To start off with incumbents, three out of the thirteen Republicans in the libertarian-leaning House Liberty Caucus chaired by Justin Amash will not be returning to Washington at the end of the 115th Congress. The sole Democrat in the caucus is running for re-election. Idaho’s Raul Labrador decided to give up his seat for an unsuccessful run for governor. Jimmy Duncan of Tennessee has decided to retire at the end of his term. Duncan is the lone remaining Republican to vote against the invasion of Iraq in 2002. Lastly, Mark Sanford of South Carolina lost in a primary to a Trump-endorsed candidate.  for not being “loyal enough” to the president.

For newcomers, Shane Hazel was unsuccessful in his attempt to primary an establishment Republican in Georgia’s 7th congressional district by campaigning on the cause of freedom and limited government. Nick Freitas, the staunch libertarian Republican from Virginia, narrowly lost his primary to become the Republican nominee for U.S. Senate of Virginia to Corey Stewart, a nationalist who happens to be a hard-core Trump supporter.

The one victory I see from a libertarian Republican newcomer is held by Maine’s Eric Brakey, who won his primary to become the Republican nominee for U.S. Senate. However, he was uncontested in the primary.

With the departure of a few of the most liberty-leaning incumbents of House and defeat of other liberty-friendly Republicans, 2018 is not looking like it’ll be a good year for the libertarian wing of the Republican Party that went under significant growth after Ron Paul’s 2008 and 2012 presidential campaigns. Why is this?

There are a couple things you can point to as reasoning of libertarians not being so successful in the GOP this year. The first one is obvious, that the establishment of the Republican Party is not interested in helping libertarian Republicans get elected. Even when the only two libertarian-leaning members of the Senate, Rand Paul and Mike Lee, were first elected, they faced huge opposition from the establishment and had to rely on grassroots support. But the establishment of the party has always opposed candidates who were more liberty-minded and favored limited government. This isn’t exactly a new phenomenon.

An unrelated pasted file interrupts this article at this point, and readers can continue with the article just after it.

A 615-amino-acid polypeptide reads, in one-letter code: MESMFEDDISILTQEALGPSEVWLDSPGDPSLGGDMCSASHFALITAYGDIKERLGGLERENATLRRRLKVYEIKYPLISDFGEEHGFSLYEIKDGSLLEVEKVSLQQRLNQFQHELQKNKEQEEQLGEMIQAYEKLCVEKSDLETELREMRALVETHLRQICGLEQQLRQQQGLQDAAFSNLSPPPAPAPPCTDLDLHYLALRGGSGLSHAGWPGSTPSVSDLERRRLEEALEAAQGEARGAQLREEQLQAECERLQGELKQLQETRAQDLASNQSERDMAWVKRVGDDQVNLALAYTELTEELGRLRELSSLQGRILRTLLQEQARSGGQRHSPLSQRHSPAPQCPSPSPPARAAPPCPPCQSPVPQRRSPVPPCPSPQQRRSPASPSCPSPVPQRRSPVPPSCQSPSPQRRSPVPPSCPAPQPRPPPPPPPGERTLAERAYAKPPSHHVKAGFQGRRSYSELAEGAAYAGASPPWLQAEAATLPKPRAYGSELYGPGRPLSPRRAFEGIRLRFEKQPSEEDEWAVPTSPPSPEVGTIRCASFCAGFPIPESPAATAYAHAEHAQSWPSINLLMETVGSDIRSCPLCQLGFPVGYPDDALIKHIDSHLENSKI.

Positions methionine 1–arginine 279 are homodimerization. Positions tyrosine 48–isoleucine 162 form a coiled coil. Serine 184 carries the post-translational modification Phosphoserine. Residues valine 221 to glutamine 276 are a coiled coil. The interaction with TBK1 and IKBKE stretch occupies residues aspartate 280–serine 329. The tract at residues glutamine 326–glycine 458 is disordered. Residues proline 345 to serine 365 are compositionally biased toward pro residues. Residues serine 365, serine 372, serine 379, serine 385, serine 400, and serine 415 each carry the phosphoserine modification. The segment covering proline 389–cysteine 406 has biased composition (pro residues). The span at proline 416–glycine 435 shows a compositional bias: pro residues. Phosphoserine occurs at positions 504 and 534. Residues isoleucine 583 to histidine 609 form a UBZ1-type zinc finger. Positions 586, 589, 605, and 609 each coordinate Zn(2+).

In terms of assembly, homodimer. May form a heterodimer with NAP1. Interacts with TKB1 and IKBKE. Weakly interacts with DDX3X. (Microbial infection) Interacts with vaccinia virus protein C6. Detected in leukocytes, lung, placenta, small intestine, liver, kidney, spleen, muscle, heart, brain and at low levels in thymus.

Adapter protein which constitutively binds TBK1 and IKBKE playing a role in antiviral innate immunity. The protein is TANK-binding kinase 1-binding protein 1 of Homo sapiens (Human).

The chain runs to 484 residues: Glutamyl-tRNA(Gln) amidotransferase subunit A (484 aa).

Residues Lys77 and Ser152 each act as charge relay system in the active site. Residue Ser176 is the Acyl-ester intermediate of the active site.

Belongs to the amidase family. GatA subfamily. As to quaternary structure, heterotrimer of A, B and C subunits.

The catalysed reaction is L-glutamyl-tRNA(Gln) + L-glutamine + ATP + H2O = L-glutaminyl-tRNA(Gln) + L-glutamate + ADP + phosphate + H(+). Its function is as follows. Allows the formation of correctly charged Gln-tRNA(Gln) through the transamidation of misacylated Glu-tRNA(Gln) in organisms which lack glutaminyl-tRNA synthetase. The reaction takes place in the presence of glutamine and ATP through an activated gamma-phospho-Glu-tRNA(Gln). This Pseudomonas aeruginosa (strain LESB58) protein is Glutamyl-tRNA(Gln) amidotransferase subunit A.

In my mind, the biggest reason as to why libertarian Republicans haven’t succeeded in the Republican Party so far this year is the rising influence of populist and nationalist thought within the GOP which has grown in the age of Trump. Although not all of Trump’s policies have fully embraced represented the growth of those ideas within the party, some policies and some of his rhetoric have helped the rise. Specifically speaking, his calls for protectionism in trade and anti-immigrant rhetoric to go along with the support of spending bills such as the $1.3 Trillion Omnibus Budget has increased popularity for such policies within the party. Because of this, many candidates running under the Republican Party banner this year have embraced Trump’s positions on these issues and those who do not usually find themselves being declared an enemy of the president’s politics to many of his supporters and in many, it ends up hurting their chances of winning within the GOP.

As mentioned above, libertarian ideologues who make the decision to run under the Republican Party are always seen as non-establishment candidates, and usually face challenges from the more mainstream, establishment faction of the Republican Party. In the last four election cycles, candidates labeled as non-establishment within the party usually earned the label by being more libertarian in ideology and by being supportive of limited government and acknowledging the government getting bigger is caused by both Democrats and Republicans.

In this year’s midterms, it seems as if the definition for a non-establishment Republican has shifted – more and more candidates labeled non-establishment are named as such because they rail against the establishment by supporting right-wing populist policies in contrast to the mainstream ideology of the Republican establishment.

This has left libertarians politically homeless within the Republican Party – as both right-wing populists and establishment-friendly Republicans are vastly unlike and don’t represent libertarianism well whatsoever.

Maybe the Republican Party was never interested in liberty when they elected libertarian Republicans such as Justin Amash, Thomas Massie, and Rand Paul. Massie expressed similar beliefs in comments to the Washington Examiner back in March of 2017: “All this time, I thought they were voting for libertarian Republicans. But after some soul searching I realized when they voted for Rand and Ron and me in these primaries, they weren’t voting for libertarian ideas — they were voting for the craziest son of a bitch in the race.”

Massie’s comments seem very true at this point in time, it appears as if Libertarian Republicans have not been successful in this year’s midterms because the “craziest son of a bitches” in Republican primaries this year have not been libertarians in the age of Trump.

Despite this, I am confident the liberty movement will be long-lived even in times of trouble. But this does leave the age-old question open as to whether libertarian ideologues should even bother running in the Republican Party if they can only win when they’re considered the craziest candidates in the race.